Das rait, there’s no better love than a parent’s touch.
A study revealed that children up to the age of six that had been smacked perform better in school, and are more optimistic about their lives compared to those who don’t.
The research, conducted by Marjorie Gunnoe, professor of psychology at Calvin College in Grand Rapids, Michigan, said her study showed there was insufficient evidence to deny parents the freedom to determine how their children should be punished.
“The claims made for not spanking children fail to hold up. They are not consistent with the data.”
“I think of spanking as a dangerous tool, but there are times when there is a job big enough for a dangerous tool. You just don’t use it for all your jobs.”
The research was conducted on 179 teenagers, where they were ask about how often they were smacked as children and how old they were when they were last spanked. Those who had been smacked up to the age of six performed better in almost all the positive categories while no worse in the negatives than those who were never punished physically.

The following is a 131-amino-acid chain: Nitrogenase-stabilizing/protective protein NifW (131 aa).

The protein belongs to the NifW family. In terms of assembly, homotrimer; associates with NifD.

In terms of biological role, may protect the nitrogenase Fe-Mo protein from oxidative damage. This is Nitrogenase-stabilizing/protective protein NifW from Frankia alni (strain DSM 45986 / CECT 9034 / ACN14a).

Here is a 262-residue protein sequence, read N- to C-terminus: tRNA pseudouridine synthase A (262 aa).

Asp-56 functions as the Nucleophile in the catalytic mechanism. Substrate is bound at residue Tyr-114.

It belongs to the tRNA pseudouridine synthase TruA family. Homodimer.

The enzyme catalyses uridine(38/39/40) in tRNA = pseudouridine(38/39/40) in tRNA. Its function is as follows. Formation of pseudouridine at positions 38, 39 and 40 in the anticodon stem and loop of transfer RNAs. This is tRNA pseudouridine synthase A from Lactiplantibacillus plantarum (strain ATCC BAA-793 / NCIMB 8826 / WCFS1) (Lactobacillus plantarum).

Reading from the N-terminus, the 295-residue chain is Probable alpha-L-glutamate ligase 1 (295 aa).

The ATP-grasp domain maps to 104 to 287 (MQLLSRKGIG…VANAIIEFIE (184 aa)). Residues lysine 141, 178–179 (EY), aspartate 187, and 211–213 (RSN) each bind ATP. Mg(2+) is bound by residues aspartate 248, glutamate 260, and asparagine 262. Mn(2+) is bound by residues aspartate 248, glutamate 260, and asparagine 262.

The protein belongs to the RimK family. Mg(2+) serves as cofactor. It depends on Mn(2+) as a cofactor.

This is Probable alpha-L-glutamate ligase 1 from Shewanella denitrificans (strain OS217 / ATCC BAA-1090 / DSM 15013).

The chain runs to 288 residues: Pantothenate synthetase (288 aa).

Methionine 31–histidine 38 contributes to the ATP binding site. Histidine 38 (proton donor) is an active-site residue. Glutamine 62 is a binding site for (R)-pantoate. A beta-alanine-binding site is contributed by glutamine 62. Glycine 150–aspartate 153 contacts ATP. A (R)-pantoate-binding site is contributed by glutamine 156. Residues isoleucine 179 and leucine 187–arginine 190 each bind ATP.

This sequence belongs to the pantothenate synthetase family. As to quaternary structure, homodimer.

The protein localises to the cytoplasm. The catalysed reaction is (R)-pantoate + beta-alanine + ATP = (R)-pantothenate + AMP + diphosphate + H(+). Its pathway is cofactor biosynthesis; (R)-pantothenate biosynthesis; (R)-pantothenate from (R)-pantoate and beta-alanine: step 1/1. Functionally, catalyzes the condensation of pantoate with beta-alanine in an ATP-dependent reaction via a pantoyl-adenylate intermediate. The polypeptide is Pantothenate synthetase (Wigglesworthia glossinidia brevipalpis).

As for those who were hit by their parents from ages 7 to 11 were to be more successful at school than those that didn’t.
I guess tough love’s a good thing, aye?
Though the concept of disciplining children by smacking or spanking is foreign (and archaic) to Westerners, it’s still a practice here in Asia. There has since been a shift in the recent years for parents to drop this tradition.
Perhaps that’s why we’re seeing more spoilt kids in malls these days?
Which side of the fence are you on? Would you enforce the idea of smacking as part of your disciplinary regime?